Rats Caught Squatting in Quincy House

The discovery of rats in Quincy House last month has Harvard administrators taking steps to stop the rodents—who are already causing problems for Cambridge health officials—from further infiltrating University housing.

The Quincy House Superintendent’s Office caught four rats last month while looking for mice, according to Gary P. Albert, who is in charge of pest control at Harvard.

“The company that we contracted with to take care of the issue, Best Pest, cleared the problem up very well. It is no longer an issue,” said Alpert, whose official title is entomology officer of Environmental Health and Safety. “From time to time we get rodents and that it is not abnormal.”

Alpert—who received his Ph.D. in biology from Harvard—attributed the rats to maintenance issues, food supply and an overflow of rats from the Square.

“There are a lot of bad boys coming from Harvard Square,” Alpert said. “We aggressively work to make sure there is no food to support the rats.”

He said Environment Health and Safety, in conjunction with House superintendent offices, is addressing the issue by inspecting the perimeters of the Houses and by sealing entryways to keep out the furry creatures. Quincy residents appeared nonchalant about the incident.


“I’ve seen the rats. They always freak my girlfriend out, and I always see a lot of cats. That is why they always like it here,” Quincy resident Chris J. Vena ’05 said.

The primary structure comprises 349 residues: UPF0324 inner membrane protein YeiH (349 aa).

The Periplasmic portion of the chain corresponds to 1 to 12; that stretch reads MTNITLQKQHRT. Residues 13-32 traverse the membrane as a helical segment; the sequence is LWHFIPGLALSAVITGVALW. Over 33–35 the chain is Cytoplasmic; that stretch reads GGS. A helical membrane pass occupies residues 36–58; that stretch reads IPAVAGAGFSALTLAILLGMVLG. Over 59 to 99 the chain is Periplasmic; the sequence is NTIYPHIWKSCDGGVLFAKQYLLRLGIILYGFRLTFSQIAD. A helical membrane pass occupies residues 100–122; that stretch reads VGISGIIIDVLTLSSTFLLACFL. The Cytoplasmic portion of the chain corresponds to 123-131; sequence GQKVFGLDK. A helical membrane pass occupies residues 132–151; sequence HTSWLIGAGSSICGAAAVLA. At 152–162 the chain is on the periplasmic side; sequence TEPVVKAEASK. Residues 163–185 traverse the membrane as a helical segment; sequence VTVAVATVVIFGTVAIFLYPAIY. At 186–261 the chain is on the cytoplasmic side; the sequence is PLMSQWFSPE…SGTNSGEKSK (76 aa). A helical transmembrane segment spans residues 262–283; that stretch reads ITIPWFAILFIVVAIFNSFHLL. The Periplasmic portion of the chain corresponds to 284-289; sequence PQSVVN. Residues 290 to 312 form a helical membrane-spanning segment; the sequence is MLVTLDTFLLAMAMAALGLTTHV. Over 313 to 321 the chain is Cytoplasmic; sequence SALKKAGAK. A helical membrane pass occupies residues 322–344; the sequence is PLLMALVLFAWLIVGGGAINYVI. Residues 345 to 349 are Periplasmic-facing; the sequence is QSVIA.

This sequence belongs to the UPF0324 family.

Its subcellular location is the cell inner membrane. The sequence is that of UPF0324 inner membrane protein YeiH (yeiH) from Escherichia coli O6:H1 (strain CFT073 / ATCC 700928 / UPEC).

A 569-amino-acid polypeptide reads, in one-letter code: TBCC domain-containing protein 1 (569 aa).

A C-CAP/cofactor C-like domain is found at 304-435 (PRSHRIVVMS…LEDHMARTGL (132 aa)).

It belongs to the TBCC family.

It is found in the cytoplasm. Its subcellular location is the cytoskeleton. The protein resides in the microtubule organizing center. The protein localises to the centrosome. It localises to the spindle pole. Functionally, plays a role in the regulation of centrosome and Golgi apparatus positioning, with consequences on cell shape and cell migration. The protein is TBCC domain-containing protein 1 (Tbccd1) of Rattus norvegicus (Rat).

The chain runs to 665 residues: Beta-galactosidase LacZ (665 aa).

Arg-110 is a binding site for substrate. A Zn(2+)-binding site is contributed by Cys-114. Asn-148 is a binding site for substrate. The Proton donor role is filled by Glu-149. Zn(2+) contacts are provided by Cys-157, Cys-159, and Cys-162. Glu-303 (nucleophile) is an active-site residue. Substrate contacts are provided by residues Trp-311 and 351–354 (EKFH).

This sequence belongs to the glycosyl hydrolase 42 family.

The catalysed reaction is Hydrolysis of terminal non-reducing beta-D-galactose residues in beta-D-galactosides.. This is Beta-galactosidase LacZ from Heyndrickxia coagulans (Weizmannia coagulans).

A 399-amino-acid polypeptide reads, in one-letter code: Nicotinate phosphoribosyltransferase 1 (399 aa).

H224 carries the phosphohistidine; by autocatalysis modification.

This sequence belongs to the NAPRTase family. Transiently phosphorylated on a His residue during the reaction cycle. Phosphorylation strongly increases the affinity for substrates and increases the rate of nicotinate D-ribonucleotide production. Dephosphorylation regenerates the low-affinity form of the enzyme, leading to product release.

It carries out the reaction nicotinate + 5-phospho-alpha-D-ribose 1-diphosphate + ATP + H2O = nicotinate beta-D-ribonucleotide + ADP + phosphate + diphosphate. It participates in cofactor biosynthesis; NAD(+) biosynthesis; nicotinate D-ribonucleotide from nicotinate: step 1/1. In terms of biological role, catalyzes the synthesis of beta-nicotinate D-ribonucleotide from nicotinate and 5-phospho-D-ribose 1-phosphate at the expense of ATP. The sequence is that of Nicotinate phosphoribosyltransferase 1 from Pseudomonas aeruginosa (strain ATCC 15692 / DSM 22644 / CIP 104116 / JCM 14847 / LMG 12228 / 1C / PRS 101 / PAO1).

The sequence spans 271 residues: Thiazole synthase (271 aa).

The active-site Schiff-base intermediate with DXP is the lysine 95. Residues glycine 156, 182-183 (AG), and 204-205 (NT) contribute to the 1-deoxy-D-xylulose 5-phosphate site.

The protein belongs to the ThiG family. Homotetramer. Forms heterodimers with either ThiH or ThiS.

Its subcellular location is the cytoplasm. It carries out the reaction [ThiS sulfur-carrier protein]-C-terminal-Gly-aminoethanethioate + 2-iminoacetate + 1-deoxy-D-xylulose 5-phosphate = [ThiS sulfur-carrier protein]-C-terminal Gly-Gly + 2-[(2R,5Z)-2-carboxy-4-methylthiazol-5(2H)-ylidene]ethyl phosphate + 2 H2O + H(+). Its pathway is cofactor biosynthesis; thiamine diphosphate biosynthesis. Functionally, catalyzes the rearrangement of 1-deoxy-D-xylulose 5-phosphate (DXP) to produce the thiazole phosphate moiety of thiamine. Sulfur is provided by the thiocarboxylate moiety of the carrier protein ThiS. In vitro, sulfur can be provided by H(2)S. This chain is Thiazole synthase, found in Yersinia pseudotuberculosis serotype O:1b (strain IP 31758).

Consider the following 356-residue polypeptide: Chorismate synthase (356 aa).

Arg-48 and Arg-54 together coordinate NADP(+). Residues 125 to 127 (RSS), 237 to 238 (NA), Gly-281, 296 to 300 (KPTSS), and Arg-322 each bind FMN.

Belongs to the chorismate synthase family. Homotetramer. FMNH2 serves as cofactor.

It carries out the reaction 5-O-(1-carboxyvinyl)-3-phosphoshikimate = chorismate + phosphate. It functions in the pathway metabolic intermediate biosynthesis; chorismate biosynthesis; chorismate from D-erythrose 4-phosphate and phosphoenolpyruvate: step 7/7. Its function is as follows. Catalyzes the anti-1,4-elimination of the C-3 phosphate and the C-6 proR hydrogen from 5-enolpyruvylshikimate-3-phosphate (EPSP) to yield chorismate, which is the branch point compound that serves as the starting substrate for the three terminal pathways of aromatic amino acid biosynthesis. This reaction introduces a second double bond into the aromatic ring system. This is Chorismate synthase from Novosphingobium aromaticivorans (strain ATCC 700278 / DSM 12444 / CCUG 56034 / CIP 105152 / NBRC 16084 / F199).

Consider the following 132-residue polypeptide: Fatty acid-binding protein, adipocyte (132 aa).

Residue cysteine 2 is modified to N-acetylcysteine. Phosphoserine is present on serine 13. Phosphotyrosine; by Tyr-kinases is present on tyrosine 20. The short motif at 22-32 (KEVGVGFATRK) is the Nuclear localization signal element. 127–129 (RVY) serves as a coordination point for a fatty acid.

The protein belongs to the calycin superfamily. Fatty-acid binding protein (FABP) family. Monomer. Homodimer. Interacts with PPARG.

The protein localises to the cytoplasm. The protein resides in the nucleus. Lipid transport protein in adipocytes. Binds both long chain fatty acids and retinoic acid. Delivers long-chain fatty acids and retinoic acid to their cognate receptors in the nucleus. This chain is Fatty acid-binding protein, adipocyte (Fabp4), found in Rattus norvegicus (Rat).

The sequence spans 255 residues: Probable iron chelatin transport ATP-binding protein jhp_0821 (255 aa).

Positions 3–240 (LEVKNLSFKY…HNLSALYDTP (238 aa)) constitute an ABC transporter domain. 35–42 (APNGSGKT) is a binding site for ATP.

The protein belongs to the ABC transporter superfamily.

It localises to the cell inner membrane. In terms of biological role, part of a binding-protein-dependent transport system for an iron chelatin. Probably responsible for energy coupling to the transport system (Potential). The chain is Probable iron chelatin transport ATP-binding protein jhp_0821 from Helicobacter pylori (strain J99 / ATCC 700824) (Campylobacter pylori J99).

Cambridge’s public health and public works departments are also dealing with local residents’ concerns about the rodents.

“We are hearing anecdotes that there is an increase, and we are taking this very seriously,” said Lisa C. Peterson, Cambridge commissioner of public works. “There seem to be changes as to where the rats are going. There are people who are experiencing problems with rodents in their yards that have not experience them previously.”

The city has also taken measures to address the rat problem and launched a website to inform citizens of preventive measures. It hired pest control expert Frank Fothergill, whose experience includes work on the Central Artery construction project, to strengthen the city’s rodent control efforts.

“We had him review internal protocols to see if they are as strong as they could be,” Peterson said. “He has reassured us that a lot of our programs in place have been what they should be.”

The city will ask residents’ permission to inspect their properties in addition to conducting a door-to-door survey, and will focus its efforts on Area 4, a section of Cambridge closer to MIT that is the main source of the complaints, according to Peterson.

She said that the rats in that neighborhood should not pose any problems for Harvard students.

“The rats don’t move more than 100 feet from a food source; the rats in Area 4 are not affecting Harvard,” she said.

Rats are apparently not the only animals threatening fair Harvard these days. A wild red fox was recently found on the campus of the Business School.

Alpert put a positive spin on Cambridge’s new furry visitors.

“It demonstrates that wildlife is returning to Cambridge with the cleanup of the river,” he said.